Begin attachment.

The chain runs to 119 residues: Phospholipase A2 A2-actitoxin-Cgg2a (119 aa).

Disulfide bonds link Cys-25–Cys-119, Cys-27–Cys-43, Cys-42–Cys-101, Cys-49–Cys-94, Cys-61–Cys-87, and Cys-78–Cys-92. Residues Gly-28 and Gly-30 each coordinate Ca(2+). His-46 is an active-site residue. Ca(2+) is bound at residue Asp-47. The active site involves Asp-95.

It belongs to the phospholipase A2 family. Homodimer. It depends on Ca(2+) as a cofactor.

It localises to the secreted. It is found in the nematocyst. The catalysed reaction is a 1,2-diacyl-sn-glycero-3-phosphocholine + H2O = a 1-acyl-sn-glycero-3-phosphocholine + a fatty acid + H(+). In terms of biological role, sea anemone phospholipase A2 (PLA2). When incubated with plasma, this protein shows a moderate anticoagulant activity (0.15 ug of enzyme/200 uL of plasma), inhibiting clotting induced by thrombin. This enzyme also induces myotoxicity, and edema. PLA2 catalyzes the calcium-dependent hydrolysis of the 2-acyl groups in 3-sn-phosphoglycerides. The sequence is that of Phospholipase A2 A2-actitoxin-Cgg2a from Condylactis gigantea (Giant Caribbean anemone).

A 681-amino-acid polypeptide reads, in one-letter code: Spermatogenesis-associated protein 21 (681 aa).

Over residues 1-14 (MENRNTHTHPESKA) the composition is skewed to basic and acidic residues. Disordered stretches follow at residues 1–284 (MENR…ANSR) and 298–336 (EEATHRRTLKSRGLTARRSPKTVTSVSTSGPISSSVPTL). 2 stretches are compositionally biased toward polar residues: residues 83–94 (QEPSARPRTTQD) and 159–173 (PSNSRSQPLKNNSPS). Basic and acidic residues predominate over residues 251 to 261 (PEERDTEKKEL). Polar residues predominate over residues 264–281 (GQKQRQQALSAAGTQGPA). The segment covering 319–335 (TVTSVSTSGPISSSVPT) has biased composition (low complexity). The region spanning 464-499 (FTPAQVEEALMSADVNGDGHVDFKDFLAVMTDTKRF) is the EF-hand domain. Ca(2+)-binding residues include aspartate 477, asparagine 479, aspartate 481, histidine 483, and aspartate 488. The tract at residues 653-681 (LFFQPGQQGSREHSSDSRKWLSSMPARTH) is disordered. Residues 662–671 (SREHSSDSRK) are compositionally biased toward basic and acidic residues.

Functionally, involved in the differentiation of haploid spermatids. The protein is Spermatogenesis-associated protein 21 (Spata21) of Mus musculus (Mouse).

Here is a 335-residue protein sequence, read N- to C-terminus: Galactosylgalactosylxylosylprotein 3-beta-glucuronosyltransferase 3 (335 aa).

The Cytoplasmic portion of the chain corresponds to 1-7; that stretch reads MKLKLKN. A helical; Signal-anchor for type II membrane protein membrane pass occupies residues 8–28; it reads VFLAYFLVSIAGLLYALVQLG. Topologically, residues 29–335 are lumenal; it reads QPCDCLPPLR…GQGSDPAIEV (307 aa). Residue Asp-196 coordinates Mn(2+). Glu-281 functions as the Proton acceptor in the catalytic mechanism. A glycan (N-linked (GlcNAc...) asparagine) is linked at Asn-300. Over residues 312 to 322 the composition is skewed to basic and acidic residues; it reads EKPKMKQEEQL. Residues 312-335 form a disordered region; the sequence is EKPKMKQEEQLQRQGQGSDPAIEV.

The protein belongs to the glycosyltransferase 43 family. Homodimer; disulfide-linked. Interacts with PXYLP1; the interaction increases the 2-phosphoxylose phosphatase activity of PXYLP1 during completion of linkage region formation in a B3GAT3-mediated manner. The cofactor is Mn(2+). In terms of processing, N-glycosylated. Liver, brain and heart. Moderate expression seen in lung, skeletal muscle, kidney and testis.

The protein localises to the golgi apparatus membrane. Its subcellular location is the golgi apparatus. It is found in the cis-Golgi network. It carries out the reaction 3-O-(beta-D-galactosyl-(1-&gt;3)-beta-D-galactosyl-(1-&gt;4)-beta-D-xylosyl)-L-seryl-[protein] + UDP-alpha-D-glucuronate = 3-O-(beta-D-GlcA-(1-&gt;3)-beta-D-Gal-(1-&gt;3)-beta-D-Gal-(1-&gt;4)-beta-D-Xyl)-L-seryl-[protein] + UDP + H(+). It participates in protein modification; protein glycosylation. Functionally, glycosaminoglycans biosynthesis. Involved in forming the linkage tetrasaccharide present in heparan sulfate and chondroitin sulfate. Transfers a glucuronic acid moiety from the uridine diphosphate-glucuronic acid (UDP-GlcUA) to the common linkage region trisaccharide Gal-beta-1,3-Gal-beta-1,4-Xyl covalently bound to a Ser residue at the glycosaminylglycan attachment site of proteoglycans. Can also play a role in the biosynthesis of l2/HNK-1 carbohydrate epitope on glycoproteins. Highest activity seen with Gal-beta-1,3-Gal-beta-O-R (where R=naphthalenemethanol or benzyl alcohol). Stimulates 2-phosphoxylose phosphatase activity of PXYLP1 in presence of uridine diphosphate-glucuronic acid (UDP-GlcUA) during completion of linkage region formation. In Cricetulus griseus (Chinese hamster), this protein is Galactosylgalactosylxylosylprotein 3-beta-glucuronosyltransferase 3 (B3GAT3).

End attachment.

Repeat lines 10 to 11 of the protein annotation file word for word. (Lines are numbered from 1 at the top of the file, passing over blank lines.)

The protein belongs to the glycosyltransferase 43 family. Homodimer; disulfide-linked. Interacts with PXYLP1; the interaction increases the 2-phosphoxylose phosphatase activity of PXYLP1 during completion of linkage region formation in a B3GAT3-mediated manner. The cofactor is Mn(2+). In terms of processing, N-glycosylated. Liver, brain and heart. Moderate expression seen in lung, skeletal muscle, kidney and testis.

The protein localises to the golgi apparatus membrane. Its subcellular location is the golgi apparatus. It is found in the cis-Golgi network. It carries out the reaction 3-O-(beta-D-galactosyl-(1-&gt;3)-beta-D-galactosyl-(1-&gt;4)-beta-D-xylosyl)-L-seryl-[protein] + UDP-alpha-D-glucuronate = 3-O-(beta-D-GlcA-(1-&gt;3)-beta-D-Gal-(1-&gt;3)-beta-D-Gal-(1-&gt;4)-beta-D-Xyl)-L-seryl-[protein] + UDP + H(+). It participates in protein modification; protein glycosylation. Functionally, glycosaminoglycans biosynthesis. Involved in forming the linkage tetrasaccharide present in heparan sulfate and chondroitin sulfate. Transfers a glucuronic acid moiety from the uridine diphosphate-glucuronic acid (UDP-GlcUA) to the common linkage region trisaccharide Gal-beta-1,3-Gal-beta-1,4-Xyl covalently bound to a Ser residue at the glycosaminylglycan attachment site of proteoglycans. Can also play a role in the biosynthesis of l2/HNK-1 carbohydrate epitope on glycoproteins. Highest activity seen with Gal-beta-1,3-Gal-beta-O-R (where R=naphthalenemethanol or benzyl alcohol). Stimulates 2-phosphoxylose phosphatase activity of PXYLP1 in presence of uridine diphosphate-glucuronic acid (UDP-GlcUA) during completion of linkage region formation. In Cricetulus griseus (Chinese hamster), this protein is Galactosylgalactosylxylosylprotein 3-beta-glucuronosyltransferase 3 (B3GAT3).